The oxidised form of xanthine dehydrogenase promotes early endothelial dysfunction, perpetuating oxidative damage in the vascular wall and myocardium through the superoxide anion.45 Patients with hypertension experience biochemical changes showing oxidative stress.46 When oxidative stress exists, peroxynitrite (ONOO−), one of the reactive oxygen species with a greater effect on the CV system, is formed. ONOO− inhibits key enzymes located in the myocardium such as ATPase Ca2+47 and creatine kinase,48 activates metalloproteinases49 and modulates signalling systems of mitogen-activated protein kinases50 and nuclear transcription factor EB,51 as well as activating the enzyme poly (ADP-ribose) polymerase.52 According to Levrand et al,52 ONOO− may be involved in apoptotic events contributing to cell loss in the myocardum.
Essential hypertension is a highly heterogeneous disorder with a multifactorial aetiology.2 Several genome-wide association studies and their meta-analyses point to a total of 29 single nucleotide polymorphisms, which are associated with systolic BP (SBP) and/or diastolic BP (DBP).53 These findings may be useful contributors to risk scores for TOD.2 The VAV gene is very widely expressed, and its distribution is virtually universal.54 In the VAV family, a direct relationship exists between receptors with intrinsic activity or with activity associated with tyrosine kinase and pathways regulating mitogenesis and the cytoskeleton through nucleotide exchange in Rho/Rac proteins.54 Sauzeau et al55 assessed in knockout mice the consequences of VAV-2−/− at the vascular and cardiac level and on other elements of CV homeostasis. At the vascular level, they found extensive remodelling in the whole CV system, except in pulmonary circulation, and changes in the media layer of the aortic wall. In the heart, they found LVH with fibrosis, with no right ventricle involvement. In the kidney, these authors found interstitial fibrosis, decreases in glomerular filtration, sodium excretion and creatinine clearance and increased aldosterone and vasopressin levels associated with changes in the renin-angiotensin-aldosterone system and endothelin. Elevated epinephrine and norepinephrine levels, and normal dopamine levels, were also found. All these findings allow for stating that VAV-2−/− mice have CV impairment, and for defining part of the pathophysiological substrate underlying such impairment. The same research team conducted a study56 in modified VAV-2−/− mice and showed a new BP control pathway in which type 5 phosphodiesterase is involved at vascular smooth muscle cells, causing an increased vascular tone which was corrected with administration of phosphodiesterase inhibitors. Genetically modified mice with VAV-3−/− 57 had elevated SBP and DBP values and tachycardia. Administration of propranolol achieved control of BP and tachycardia, and decreased angiotensin II levels and cardiac remodelling. These results show a direct association between both systems (sympathetic nervous system and renin-angiotensin-aldosterone axis) in the development of arterial hypertension in VAV-3−/− mice. Renal effects were similar to those caused by VAV-2. To sum up, experimental studies conducted in animals deficient in VAV-2 and VAV-3 show that sympathetic activation plays a basic role in cardiac, vascular and renal changes.55 ,57 The potential role of polymorphisms in these genes in BP in humans and their association with the different TODs have not been studied.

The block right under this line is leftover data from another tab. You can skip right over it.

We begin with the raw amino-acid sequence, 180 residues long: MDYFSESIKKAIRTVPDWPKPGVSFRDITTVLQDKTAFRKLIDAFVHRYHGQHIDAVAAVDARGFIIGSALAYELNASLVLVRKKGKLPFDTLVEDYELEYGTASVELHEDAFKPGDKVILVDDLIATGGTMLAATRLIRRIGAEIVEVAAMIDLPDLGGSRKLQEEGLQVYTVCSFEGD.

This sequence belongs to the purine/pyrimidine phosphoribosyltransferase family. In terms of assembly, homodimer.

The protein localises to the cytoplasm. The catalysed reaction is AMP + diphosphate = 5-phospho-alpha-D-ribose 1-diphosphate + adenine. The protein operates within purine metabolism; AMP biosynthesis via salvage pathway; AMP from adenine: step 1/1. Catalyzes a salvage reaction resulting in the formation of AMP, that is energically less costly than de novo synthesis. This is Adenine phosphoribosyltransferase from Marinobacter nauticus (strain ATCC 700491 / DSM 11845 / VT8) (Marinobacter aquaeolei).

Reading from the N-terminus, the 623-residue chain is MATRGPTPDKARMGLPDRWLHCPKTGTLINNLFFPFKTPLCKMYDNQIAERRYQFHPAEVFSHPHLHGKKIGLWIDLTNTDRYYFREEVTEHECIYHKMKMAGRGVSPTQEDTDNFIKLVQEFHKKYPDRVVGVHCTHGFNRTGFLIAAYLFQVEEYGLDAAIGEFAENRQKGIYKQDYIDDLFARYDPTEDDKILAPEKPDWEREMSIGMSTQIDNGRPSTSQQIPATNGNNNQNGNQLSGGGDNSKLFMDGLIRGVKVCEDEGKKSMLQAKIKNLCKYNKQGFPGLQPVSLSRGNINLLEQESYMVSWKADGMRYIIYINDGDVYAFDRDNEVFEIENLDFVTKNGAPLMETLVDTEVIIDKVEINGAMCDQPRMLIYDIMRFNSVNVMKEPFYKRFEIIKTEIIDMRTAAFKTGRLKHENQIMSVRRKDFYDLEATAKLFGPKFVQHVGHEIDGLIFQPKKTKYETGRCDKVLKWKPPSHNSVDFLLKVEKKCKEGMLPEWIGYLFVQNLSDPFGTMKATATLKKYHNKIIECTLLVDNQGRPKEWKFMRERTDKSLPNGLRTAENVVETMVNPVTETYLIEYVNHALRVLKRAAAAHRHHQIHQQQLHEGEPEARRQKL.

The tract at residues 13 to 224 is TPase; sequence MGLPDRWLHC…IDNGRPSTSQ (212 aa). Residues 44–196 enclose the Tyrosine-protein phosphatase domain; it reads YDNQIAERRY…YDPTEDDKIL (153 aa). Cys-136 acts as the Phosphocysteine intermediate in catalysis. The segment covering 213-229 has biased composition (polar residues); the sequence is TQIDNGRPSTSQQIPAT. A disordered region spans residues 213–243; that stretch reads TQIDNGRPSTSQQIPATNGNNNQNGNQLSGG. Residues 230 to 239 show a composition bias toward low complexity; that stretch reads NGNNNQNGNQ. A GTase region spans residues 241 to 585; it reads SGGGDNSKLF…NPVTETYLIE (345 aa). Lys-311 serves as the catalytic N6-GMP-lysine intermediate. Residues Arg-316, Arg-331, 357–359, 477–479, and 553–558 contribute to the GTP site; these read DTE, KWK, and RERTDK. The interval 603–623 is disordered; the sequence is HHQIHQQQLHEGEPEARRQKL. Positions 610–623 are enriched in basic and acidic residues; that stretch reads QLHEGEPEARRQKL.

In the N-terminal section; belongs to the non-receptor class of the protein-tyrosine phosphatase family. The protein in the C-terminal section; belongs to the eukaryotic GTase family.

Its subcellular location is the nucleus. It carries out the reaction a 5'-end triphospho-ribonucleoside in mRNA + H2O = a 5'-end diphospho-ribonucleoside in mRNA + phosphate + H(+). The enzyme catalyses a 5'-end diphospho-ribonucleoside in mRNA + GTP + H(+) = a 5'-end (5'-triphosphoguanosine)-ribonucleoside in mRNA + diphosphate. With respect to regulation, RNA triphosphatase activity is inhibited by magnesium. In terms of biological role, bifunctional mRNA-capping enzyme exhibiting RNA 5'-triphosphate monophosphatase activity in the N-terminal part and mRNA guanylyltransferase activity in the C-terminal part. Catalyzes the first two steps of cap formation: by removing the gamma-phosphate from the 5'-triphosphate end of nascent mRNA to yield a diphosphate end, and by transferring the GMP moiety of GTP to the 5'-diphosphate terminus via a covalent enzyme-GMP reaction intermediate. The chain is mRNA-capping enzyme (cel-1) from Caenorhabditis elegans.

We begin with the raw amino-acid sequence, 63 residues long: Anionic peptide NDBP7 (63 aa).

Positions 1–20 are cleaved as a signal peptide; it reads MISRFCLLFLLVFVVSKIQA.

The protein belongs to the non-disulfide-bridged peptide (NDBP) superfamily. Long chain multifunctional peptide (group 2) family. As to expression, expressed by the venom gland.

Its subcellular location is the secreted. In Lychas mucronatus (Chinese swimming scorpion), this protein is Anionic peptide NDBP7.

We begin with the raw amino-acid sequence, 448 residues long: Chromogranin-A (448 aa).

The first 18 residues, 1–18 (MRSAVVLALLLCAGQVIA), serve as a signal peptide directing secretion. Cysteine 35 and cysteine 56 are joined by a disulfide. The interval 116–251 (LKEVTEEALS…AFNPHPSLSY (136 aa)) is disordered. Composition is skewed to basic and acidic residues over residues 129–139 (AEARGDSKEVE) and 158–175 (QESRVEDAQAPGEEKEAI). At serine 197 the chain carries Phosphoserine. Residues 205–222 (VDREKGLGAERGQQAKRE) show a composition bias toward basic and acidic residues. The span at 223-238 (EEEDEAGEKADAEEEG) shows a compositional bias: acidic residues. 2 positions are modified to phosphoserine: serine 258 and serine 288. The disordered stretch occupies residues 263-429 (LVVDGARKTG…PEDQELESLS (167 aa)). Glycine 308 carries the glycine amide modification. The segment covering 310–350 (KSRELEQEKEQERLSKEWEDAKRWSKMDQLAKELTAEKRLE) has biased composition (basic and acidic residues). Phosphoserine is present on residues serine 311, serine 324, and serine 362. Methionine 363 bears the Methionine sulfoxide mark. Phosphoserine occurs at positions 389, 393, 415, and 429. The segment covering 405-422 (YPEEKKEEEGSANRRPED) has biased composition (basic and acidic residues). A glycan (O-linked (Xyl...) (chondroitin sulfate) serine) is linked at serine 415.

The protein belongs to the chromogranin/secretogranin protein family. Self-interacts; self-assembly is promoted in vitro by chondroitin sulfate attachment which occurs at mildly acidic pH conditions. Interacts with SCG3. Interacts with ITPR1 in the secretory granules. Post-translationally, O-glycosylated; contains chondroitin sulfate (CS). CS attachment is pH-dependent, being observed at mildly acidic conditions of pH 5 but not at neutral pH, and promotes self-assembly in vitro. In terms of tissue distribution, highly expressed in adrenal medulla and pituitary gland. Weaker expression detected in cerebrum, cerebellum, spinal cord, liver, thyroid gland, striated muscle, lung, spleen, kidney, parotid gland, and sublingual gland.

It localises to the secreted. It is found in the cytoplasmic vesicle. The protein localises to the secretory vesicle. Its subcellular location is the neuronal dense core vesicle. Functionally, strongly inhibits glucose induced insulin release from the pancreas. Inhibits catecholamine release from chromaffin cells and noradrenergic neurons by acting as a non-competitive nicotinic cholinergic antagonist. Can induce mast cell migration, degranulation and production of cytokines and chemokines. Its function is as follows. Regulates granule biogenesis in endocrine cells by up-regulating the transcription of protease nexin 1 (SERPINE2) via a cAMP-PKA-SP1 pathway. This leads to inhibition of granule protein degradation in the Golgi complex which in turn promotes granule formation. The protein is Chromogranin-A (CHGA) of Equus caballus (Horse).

The study objective was to analyse the relationship of renal, cardiac and vascular TOD with the haemodynamic parameters of BP, retinal artery and vein calibre, urinary excretion of oxidative stress molecules and different polymorphisms in the VAV-2 and VAV-3 genes in hypertensive participants.
Methods and analysis
A case–control study to analyse the association between clinical, biochemical and genetic parameters and the presence of cardiac, vascular and renal TOD in participants with hypertension. Participants with TOD will be considered as cases, and those without TOD will be enrolled as controls.